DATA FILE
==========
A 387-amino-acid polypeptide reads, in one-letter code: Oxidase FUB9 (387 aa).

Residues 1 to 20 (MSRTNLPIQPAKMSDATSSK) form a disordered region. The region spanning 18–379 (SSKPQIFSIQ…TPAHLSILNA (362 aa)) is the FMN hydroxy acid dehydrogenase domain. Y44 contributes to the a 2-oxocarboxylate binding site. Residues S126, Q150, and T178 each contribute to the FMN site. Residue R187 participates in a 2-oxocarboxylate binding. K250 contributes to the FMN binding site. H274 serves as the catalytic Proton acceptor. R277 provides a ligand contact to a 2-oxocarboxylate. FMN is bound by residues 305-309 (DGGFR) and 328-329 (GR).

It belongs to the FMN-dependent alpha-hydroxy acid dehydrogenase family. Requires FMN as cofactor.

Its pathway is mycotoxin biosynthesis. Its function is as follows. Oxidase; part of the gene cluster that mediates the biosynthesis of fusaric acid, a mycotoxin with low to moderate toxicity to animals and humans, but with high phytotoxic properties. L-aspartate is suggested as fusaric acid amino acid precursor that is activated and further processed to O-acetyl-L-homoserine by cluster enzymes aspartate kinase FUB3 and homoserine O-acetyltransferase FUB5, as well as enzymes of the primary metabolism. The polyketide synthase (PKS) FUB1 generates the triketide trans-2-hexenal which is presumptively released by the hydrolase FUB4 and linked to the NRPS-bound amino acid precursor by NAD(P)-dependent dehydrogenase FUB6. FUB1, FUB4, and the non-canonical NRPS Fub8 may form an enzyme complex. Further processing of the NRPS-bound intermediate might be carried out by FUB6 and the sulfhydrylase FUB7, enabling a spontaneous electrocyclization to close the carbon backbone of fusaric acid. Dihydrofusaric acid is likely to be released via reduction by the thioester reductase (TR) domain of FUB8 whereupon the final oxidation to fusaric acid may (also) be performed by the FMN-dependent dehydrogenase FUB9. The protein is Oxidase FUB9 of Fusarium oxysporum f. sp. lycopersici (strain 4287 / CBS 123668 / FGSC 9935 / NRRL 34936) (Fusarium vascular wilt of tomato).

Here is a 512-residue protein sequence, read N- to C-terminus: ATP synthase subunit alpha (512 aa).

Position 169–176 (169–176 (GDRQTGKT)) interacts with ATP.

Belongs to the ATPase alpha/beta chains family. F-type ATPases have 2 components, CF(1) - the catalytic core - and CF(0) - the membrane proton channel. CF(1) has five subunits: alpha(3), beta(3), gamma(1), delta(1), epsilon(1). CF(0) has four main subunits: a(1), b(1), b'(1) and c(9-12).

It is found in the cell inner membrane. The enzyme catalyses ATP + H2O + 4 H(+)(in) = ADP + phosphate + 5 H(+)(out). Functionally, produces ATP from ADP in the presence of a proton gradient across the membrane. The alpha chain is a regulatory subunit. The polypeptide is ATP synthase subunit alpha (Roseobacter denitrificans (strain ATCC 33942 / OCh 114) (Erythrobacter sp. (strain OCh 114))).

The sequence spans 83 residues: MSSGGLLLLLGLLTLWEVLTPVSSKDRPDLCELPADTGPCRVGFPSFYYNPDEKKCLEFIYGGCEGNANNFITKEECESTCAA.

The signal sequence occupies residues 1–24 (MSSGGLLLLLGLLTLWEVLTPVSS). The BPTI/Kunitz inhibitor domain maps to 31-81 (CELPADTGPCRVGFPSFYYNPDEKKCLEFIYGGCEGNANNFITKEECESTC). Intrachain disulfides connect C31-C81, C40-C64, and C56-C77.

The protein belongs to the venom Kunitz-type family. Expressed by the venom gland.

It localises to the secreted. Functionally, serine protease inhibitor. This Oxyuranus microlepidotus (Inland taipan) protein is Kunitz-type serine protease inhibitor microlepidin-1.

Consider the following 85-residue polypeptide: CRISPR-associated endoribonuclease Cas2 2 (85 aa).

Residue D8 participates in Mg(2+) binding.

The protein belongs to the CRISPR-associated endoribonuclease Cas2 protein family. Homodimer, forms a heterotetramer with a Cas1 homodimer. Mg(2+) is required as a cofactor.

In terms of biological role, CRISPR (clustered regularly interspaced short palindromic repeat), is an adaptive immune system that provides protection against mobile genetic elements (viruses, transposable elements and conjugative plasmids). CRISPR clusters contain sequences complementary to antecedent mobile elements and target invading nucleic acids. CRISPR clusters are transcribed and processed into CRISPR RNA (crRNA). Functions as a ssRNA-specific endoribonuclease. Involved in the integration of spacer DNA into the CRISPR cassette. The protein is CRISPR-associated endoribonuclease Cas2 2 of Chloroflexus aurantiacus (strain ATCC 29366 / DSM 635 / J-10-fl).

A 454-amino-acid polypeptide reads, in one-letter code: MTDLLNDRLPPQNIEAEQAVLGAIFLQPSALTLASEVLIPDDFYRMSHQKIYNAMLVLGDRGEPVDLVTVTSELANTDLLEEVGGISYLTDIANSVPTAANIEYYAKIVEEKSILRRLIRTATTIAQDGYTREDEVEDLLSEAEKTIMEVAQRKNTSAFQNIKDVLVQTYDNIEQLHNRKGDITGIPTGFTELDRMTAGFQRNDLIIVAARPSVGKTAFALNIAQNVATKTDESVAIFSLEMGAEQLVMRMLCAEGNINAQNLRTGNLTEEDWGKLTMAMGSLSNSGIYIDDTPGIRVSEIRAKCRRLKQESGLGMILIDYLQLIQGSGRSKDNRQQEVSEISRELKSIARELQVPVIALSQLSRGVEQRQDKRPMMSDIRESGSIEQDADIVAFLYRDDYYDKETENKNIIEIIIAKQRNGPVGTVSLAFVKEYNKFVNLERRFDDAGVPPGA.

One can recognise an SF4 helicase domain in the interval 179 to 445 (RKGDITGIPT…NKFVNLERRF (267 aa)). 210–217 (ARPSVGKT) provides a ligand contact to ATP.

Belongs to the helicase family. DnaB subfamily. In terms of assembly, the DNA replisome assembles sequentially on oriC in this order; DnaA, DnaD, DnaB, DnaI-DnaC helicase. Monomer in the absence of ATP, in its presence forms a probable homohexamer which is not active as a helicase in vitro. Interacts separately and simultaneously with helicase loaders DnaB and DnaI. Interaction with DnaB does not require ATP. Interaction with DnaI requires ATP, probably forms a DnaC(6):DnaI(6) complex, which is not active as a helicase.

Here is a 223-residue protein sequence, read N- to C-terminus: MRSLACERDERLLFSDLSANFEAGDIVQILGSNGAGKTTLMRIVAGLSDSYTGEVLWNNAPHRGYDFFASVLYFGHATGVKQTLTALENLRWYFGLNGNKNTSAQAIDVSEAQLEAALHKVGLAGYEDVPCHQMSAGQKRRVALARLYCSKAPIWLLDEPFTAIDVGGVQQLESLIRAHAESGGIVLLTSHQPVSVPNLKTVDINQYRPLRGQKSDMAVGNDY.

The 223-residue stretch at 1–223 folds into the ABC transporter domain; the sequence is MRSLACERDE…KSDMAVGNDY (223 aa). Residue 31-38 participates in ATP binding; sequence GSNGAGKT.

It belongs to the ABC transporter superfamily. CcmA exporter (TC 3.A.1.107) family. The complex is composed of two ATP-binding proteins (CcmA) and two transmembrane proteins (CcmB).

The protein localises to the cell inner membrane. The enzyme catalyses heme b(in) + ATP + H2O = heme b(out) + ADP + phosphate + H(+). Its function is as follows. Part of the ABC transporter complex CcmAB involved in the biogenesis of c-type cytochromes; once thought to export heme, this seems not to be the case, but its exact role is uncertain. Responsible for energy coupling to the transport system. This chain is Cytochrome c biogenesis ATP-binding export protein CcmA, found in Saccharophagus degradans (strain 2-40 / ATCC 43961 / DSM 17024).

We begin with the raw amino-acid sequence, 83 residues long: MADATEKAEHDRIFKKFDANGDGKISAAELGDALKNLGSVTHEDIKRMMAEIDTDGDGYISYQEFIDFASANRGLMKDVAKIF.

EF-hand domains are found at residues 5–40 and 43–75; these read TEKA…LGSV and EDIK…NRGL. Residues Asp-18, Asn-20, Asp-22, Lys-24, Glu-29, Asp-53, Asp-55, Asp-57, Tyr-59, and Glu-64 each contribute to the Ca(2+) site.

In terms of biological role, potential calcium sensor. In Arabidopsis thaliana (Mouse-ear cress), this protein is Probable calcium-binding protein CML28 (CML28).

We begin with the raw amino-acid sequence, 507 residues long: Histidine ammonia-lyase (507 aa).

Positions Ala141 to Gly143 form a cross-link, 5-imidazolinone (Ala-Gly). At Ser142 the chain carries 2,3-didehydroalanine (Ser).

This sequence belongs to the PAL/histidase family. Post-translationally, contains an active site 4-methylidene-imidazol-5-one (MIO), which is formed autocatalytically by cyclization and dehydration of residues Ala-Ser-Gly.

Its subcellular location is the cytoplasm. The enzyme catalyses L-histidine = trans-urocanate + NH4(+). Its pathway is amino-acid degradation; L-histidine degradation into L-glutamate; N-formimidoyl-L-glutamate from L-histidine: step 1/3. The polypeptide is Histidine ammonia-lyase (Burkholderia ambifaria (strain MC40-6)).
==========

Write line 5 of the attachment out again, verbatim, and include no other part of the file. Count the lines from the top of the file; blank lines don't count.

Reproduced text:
Here is a 512-residue protein sequence, read N- to C-terminus: ATP synthase subunit alpha (512 aa).